This blog post is Unfiltered
Are you curious about our Secure offerings? They are easy, and free, to try out!
I suggest you create a free demo project to check them out and see if it's something you might want.
Did you know? If you have a public project on GitLab.com you can enable our Secure scanning functionality. Please note that educational institutions and open-source projects can also request free licenses.
In this blog I will walk you through creating a new demo project, adding Dependency Scanning, and reviewing the results of the scan. Following the steps below should take you 15 minutes.
Create a test project
Let's grab a test project and enable Dependency Scanning.
- Sign in to your GitLab account.
- Create a new project by clicking "New project" on your project list.
- Select the "Create from template" option.
- Select a project template. Be sure to choose one that is written in one of our supported languages and package managers. I have chosen a Ruby on Rails template.
- Click the "Use template" button.
- You need to name your project. I named mine "mytestrubyonrails". Be sure to set the Visibility level to "Public".
- You now have a new project.
Configure Dependency Scanning to run in the pipeline
Create a new file in your project
- Click "New file".
- You have two choices to populate the file - Template or Advanced.
Use the template to fill
- On the
New filepage choose "Select a template type > .gitlab-ci.yml".
- Select "Apply a template > Dependency-Scanning".
Advanced - manually enter data into
- On the
New filepage name the file
- Insert the necessary lines of code per our user documentation.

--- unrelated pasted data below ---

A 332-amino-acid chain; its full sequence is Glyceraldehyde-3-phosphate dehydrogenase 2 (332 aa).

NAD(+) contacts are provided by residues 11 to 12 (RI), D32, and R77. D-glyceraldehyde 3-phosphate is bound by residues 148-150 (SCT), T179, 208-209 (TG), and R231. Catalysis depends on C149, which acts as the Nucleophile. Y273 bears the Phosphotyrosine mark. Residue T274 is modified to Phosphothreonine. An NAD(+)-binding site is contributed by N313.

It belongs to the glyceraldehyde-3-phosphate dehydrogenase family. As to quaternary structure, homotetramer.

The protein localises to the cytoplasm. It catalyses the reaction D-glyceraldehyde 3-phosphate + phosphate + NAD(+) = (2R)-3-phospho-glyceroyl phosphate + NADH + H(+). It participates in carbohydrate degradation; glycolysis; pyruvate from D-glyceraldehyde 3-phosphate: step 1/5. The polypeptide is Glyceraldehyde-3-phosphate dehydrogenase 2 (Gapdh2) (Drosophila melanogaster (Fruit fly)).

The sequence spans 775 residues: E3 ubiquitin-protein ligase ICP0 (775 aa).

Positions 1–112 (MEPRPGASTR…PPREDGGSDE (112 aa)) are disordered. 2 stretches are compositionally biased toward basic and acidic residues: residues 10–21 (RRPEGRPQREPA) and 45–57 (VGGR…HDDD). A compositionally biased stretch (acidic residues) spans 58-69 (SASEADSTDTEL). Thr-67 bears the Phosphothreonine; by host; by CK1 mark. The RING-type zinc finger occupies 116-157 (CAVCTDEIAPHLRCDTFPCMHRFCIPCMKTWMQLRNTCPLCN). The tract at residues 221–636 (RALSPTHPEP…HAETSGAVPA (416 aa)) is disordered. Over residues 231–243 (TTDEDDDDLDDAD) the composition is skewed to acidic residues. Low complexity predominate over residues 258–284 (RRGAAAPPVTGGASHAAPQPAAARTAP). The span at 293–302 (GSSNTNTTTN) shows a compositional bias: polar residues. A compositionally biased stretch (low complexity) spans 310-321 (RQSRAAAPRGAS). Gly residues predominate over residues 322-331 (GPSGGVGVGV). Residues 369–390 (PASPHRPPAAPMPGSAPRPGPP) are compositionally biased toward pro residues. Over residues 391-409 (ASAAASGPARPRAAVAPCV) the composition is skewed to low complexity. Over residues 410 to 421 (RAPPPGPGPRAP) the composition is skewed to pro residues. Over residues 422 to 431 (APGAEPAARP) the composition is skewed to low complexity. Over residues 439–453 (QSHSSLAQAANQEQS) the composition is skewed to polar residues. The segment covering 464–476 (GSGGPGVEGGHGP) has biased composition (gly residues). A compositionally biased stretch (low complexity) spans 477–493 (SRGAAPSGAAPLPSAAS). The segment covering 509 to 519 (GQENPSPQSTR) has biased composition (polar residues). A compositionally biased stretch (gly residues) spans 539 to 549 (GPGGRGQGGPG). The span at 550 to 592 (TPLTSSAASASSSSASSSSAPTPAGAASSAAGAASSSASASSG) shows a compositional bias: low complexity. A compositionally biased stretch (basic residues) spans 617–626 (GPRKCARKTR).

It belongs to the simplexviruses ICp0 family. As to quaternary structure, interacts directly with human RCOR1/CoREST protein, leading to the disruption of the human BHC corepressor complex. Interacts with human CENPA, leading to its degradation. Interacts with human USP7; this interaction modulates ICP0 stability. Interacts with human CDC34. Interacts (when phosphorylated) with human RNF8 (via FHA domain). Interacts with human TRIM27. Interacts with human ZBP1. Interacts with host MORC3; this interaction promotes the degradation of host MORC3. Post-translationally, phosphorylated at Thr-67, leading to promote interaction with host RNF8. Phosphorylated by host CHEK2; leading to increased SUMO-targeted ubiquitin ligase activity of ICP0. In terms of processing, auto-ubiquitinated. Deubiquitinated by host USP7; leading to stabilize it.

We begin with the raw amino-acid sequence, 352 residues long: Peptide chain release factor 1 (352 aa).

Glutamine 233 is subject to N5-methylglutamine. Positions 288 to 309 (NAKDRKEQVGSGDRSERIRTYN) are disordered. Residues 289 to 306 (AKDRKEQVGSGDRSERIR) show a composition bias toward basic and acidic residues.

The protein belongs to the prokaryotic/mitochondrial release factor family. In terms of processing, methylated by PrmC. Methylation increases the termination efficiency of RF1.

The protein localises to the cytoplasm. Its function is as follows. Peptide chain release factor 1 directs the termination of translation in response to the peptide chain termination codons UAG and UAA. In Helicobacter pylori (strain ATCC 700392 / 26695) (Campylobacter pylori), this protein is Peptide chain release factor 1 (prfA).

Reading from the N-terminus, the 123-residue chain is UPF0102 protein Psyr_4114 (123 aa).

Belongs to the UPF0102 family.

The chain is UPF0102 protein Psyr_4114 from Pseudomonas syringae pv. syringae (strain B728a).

stages: - test - qa include: - template: Dependency-Scanning.gitlab-ci.yml dependency_scanning: stage: test variables: CI_DEBUG_TRACE: "true"
Commit the file
- Add a commit message if you want.
- Change the "Target Branch" from "master" to something else - for example "add-ds", and leave the "Start a new merge request with these changes" box checked.
- Click "Commit changes".
- A "New Merge Request" page will load. Scroll to the bottom and click "Submit merge request".
- The pipeline will now run.
View pipeline results
Now that you have your first pipeline, this and any future pipeline will run the Dependency Scanning jobs. You can review the results after a pipeline completes by:
- View the Merge request - look at the security MR report area.
- Click expand to see the details.
- You can also view the Security tab in the pipeline.
Note: For this example we are going to decide not to act on the findings as part of the merge request, and we have not configured security merge request approvals so findings do not require additional approvers before you are permitted to merge.
You can see my example merge request.
View results outside of the merge request
First, merge this request in to master for your test project. The results will not show outside of the merge request until this is done.
Now you can see the findings by navigating to the Security Dashboard.
You can view just the dependencies and their found issues by viewing the Dependency List. You can see my dependency list.
You can click on a finding in the dashboard to see more details. This takes you to the vulnerability's page.
On the vulnerability's page you can decide to set the status (dismiss, confirm, resolve) after triaging. You can see my example finding.
You can create an issue from a vulnerability. You can see my example issue.
Now go on and try it yourself!
If the above blog walkthrough of creating a demo project and running Dependency Scanning got you curious you can read more about Dependency Scanning in our user documentation.
If you would rather try a different type of Secure scanner - they are all just as easy to set up read more about our Secure scanning tools in our user documentation.
Cover image by Alan Light, licensed under Attribution 2.0 Generic (CC BY 2.0)